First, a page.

After a Year as an Airbnb Host, Bobby Berk Says This Detail Can Ruin a Guest’s Trip
His top tips for novice rental owners.
Published Apr 5, 2023 12:15 PM
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When someone compliments your house before they even get to the front gate, you know you’re doing something right. On a recent Friday afternoon, Bobby Berk was reminded of this when he got a text from friends who were going to be staying at his home in Palm Desert. It read something like: “The up-lit palm trees. We can see them from a mile away. It is SUCH a vibe.”
Since he’s been an Airbnb host for almost one whole year, it’s the best type of review the Queer Eye star and interior designer could have hoped for. “When you’re coming in, you’re like, I’m pulling into a resort,” says Berk. “It’s very important that from the moment people walk in, it feels like [they’re on] vacation.”
After months of welcoming guests to his seven-bedroom desert oasis, dubbed Casa Tierra, the TV host has learned that it’s these small touches that separate a standard rental from a resortlike one. But he isn’t keeping his tips and tricks just to himself. Berk recently imparted his wisdom to new Airbnb owner Michelle, who runs Cresthaus. Well, really, the designer surprised Michelle while she was on a call with superhost ambassador Katie, who advises prospective hosts through Airbnb Setup, a new service that connects potential new hosts to superhosts for guidance in creating their listing. More than that, Berk actually spent the night at Michelle’s retreat in Crestline, California, so he could give her proper feedback. We got the chance to talk to Berk about his biggest takeaways for Michelle (and all other novice hosts). Here, in his own words, are some of his dos and don’ts.
Do: Offer Guests Something to Drink
It’s those little touches, such as a welcome basket, that make people feel like they’re on vacation. I like to leave a bottle of wine or champagne, but also do sparkling cider for people who don’t drink [alcohol].
Don’t: Customize Your Home’s Smell
Michelle said to me, “I probably should make the house have a really nice scent, right?” I said, “No!” One time, I rented a beautiful Airbnb in Majorca, Spain, and it had one of those air fresheners up really high that squirts out fragrance. It was giving me an instant migraine. I had to stack barstools on each other so I could take it down. One guest might like a scent while another might instantly get nauseated by it. That can ruin a whole trip!
Do: Put a Playlist Together
Just like at a hotel when you pull in and hear vibe-y music, I will have this cool, relaxing Spanish guitar playlist going when you arrive. And depending on the time of year, I’ll also set it on the outdoor speakers.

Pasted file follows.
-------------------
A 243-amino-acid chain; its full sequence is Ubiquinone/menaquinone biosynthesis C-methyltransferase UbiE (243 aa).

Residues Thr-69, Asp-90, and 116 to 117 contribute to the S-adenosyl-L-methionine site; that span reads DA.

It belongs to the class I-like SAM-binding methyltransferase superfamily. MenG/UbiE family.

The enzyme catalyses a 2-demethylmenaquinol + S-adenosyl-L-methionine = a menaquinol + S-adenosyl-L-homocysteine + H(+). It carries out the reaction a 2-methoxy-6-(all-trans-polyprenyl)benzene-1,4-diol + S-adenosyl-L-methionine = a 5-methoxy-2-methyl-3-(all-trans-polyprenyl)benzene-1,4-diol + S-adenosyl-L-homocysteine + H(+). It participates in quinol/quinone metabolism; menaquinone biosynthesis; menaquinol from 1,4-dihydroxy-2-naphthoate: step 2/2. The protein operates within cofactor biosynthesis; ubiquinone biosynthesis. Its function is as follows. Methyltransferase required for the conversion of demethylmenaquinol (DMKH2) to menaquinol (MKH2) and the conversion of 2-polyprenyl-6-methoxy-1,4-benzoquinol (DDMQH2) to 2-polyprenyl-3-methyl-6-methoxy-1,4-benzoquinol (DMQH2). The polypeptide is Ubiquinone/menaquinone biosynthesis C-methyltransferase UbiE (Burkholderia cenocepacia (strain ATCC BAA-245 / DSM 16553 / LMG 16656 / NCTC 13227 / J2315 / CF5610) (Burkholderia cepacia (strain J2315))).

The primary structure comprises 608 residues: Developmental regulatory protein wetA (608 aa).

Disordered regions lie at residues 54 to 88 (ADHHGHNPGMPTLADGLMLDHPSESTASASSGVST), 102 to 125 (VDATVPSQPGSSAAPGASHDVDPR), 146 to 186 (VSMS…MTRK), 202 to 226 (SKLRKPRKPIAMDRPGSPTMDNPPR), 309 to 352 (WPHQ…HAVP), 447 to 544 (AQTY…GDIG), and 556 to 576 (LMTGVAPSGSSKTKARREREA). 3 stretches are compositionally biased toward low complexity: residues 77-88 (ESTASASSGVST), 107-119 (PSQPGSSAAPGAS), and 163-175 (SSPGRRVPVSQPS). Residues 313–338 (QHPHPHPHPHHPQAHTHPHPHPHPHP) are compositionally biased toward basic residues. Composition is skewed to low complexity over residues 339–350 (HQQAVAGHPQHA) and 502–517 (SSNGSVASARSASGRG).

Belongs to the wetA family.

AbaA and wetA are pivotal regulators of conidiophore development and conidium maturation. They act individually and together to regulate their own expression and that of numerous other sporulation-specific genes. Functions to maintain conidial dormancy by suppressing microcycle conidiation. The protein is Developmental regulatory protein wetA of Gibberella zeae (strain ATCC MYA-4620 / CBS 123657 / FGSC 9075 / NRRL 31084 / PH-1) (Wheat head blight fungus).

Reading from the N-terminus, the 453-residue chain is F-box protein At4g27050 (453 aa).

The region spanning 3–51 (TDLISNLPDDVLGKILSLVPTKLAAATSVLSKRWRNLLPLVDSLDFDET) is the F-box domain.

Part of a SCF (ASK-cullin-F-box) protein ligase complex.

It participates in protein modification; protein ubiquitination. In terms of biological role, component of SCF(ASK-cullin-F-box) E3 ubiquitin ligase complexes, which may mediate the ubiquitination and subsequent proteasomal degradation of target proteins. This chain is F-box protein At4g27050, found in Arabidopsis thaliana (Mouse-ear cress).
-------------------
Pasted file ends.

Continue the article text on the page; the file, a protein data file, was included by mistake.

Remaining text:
Don’t: Skimp on Stylish Furniture
My thought process with furnishing my house was that if I really spend money to make it beautiful, it’s going to be booked all the time. Yes, a vase or sun lounger might get broken here and there, but our house is rented so much because of those touches.
Don’t: Display Anything Too Precious
With that said, Michelle’s husband had brought his record collections from his father to the house, and I told him, if something is superspecial to you and has sentimental value, take it home.
Do: Stick to White Linens
Michelle told me she bought colorful bedding, and I advised her to switch to white sheets and white pillowcases. Because when you walk into a hotel and you see those crisp white sheets, you automatically think “clean.” (And you can bleach them.) The same goes for towels.
Don’t: Send Guests on a Caffeine Run
If you live 15 minutes away from a coffee shop, keep coffee in your house. Because it’s not a vacation if you have to go and drive somewhere just to get coffee.
Do: Encourage People to Seek Alone Time
Not everybody on a group trip wants to hang out with each other all the time, so make sure you’re utilizing the little areas (in Michelle’s case, an upper deck, lower deck, and yard with a firepit) so they can get their space.
Don’t: Leave One Person in the Bed Hanging
In Michelle’s primary bedroom, there was previously only one nightstand and a sofa situated next to the other side of the bed. I told her, you want to have tables on both sides. That way, people can have their phones plugged in or have a glass of water.
Do: Set a Minimum-Night Stay
When it comes to determining minimum nights, you have to think about how much it costs to turn your house over for the next guest. Cleaning fees are costly! In the middle of summer, I will do a two-night minimum, but in the high season it’s usually three nights. Then if there’s a big event like Coachella, we’ll do five nights.
A previous version of this story said that Bobby Berk’s Airbnb was in Palm Springs. It has been corrected to Palm Desert.